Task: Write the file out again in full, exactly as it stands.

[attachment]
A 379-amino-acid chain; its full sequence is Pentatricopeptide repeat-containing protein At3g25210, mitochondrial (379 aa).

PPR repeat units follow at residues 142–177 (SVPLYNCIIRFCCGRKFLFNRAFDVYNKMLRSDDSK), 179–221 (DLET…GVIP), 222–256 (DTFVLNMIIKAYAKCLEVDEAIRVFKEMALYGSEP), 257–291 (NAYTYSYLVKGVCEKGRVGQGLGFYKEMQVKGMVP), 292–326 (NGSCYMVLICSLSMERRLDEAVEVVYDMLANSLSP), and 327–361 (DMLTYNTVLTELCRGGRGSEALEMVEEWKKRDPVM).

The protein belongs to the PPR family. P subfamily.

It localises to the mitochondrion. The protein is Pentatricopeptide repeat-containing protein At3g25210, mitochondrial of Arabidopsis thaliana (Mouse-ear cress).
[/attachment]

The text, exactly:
A 379-amino-acid chain; its full sequence is Pentatricopeptide repeat-containing protein At3g25210, mitochondrial (379 aa).

PPR repeat units follow at residues 142–177 (SVPLYNCIIRFCCGRKFLFNRAFDVYNKMLRSDDSK), 179–221 (DLET…GVIP), 222–256 (DTFVLNMIIKAYAKCLEVDEAIRVFKEMALYGSEP), 257–291 (NAYTYSYLVKGVCEKGRVGQGLGFYKEMQVKGMVP), 292–326 (NGSCYMVLICSLSMERRLDEAVEVVYDMLANSLSP), and 327–361 (DMLTYNTVLTELCRGGRGSEALEMVEEWKKRDPVM).

The protein belongs to the PPR family. P subfamily.

It localises to the mitochondrion. The protein is Pentatricopeptide repeat-containing protein At3g25210, mitochondrial of Arabidopsis thaliana (Mouse-ear cress).